This and that

To all my lovely followers… I think I have to admit defeat – for the time being at least. I have so many other topics and themes about children and parenting that I wanted to cover but I am not getting to them. I don’t want to say I will never get there – I might! But for the time being I need to be realistic and I find caring for three children, working 20 hours a week and a myriad other commitments means that I don’t have time to write regularly on this blog. I am very pleased with the topics I have covered which in included ‘Why am a stay-at-home mum’, The Parenting Course, birthday ideas and lots of craft ideas, especially the Christmas crafts.

I have always had another blog which is my creative arts blog ( – so if you wish to continue following me here, please do.

atworkThanks to all for your encouragement about being not ‘quite’ a stay-at-home. I thought it may be interesting to write some notes about going back to work.

  • Enjoy your time at home and don’t worry about the future as it wastes this special time. Read my previous posts about ‘Why am I a stay-at-home mum’.
  • Use your time wisely at home. Pour your energies into your children but keep on eye on the future (without worrying of course). Can you do courses to aid your occupation or add depth to it? Helping with charities and committees can provide you with new skills and maintain your self-confidence. It is also a way to fill gaps on your CV! I chaired my local pre-school for 5 years and learnt a lot about negotiation, people management, interviewing and it looks good on a CV when there is a gap from formal work.
  • Have some idea of when you think you would like to return to work – you can always review this decision but it helps you to focus on being at home and enjoying your children if it is some years away.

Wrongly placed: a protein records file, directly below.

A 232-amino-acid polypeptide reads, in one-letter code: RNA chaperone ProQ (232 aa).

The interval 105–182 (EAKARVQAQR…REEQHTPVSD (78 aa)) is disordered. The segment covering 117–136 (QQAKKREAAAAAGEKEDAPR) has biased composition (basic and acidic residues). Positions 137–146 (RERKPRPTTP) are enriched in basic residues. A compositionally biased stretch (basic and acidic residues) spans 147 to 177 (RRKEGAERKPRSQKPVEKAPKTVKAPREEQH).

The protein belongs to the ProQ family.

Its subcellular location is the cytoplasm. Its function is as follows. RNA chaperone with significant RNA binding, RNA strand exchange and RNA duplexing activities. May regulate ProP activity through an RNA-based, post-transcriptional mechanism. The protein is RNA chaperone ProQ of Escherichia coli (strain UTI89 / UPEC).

• Keep clothing, shoes and accessories up-to-date otherwise you need to replace everything at the same time when you return to work.
  • Look for work by thinking about what you want to do as this helps to clarify and focus what you are looking for. You could write out a ‘dream job’ or even consider doing something totally different. Keep your options open and don’t feel you can only do the type of work you did before.
  • Research the types of jobs you are interested in and sign up to relevant job sites. When you start looking for work set aside a regular time each day Monday to Friday to do research, search the internet and write a CV. There is nothing worse than vaguely worrying about it all day. Just do a bit each day and then set it aside physically and psychologically.
  • Write a very clean, simple, well-laid out CV. There is no need for it to be more than one page no matter how qualified you are. Write a covering letter to accompany your CV and be honest about the work break but give it a positive spin.
  • Be confident and relax during your interview. Be prepared for tricky questions such as ‘What will you do for childcare?’ Have some solutions or good answers.
  • Phone and research ideas for childcare. Check your local council’s website for lists of local nurseries and child-minders. Many nurseries take school age children during the holidays. Some schools and many leisure centres offer holiday clubs. Talk to friends and find out what they do. Consider employing a trainee nanny or a teaching assistant if you just need child care during the school holidays.